Cultural Aspects of Breast Cancer
Initially, one might expect many similarities between what a woman in a very isolated area in Canada and a Southeast Asian woman might experience in confronting breast cancer. Ranjit Kaur, the president of Reach to Recovery International, drew parallels in her workshop at The 4th World Conference on Breast Cancer. She talked about the difference in care, and access to it, for women in urban as opposed to rural settings. Meeka Mearns, a self-described survivor of Inuit descent, lives in Nunavut. Her plenary address dealt with her experience in combatting her own breast cancer.
Ms. Kaur spoke about how cancer marginalizes many Asian women. Because there exists a widespread belief that cancer is caused by religious or moral transgression, prejudice and discrimination result. Traditional alternative health practices may be sought in place of orthodox Western medicine, or as a follow-up to hospital treatment. Women tend to hide their condition from family, friends, and employers. They hope to spare loved ones worry, avoid stigmatization and rejection, and not be dismissed from employment or left without career development prospects.
The situation is different for northern Canadians. Ms. Mearns spoke of the delay she encountered from the day she first saw the local nurse, to the day, several weeks later, when the doctor came to the clinic. She acknowledged that the delay was actually more stressful than harmful to her, but this is clearly an issue for northern women. After the diagnosis was confirmed, she had to fly to Ottawa for surgery, returning every few weeks for chemotherapy, and relocating for six weeks of radiation therapy. She got excellent care, and was fortunate to have been able to rely on supportive friends and family to help her when she wasn't feeling well, and to look after her children when she was away.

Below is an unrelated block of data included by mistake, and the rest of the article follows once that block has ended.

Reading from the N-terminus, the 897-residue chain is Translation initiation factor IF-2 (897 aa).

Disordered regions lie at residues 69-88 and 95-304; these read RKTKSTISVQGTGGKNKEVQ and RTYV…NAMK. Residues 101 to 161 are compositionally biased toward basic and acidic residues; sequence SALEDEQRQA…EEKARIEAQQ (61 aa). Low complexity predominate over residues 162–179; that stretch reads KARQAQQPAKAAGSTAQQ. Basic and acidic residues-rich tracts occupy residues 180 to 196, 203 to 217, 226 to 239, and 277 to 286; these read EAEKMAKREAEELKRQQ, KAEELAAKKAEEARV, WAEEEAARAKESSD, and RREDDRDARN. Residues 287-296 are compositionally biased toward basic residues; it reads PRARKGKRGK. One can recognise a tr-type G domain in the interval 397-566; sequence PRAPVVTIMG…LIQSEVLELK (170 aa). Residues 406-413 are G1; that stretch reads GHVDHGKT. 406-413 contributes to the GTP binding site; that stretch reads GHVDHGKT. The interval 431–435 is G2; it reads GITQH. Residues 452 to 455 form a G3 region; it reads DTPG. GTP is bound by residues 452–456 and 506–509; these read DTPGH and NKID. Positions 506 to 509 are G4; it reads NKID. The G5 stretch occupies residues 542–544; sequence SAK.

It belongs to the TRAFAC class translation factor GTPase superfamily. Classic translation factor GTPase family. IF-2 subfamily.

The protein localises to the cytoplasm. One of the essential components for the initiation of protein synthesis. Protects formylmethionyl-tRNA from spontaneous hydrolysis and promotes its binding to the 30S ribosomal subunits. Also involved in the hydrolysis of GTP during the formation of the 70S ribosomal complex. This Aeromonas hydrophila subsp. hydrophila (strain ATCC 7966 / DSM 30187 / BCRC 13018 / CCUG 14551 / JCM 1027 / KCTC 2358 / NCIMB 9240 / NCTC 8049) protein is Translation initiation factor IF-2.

If Ms. Mearns' experience is at all typical of women living in isolated areas in Canada, we can presume that, despite delays and the emotional cost of having to undergo treatment far from home, breast cancer is a disease talked about openly and for which they expect to get good treatment. This is not the case for impoverished Asian women. Ms. Kaur spoke of the need for better accessibility for poorer women, as well as a need to break the cycle of prejudice and discrimination, which constrains women from seeking treatment.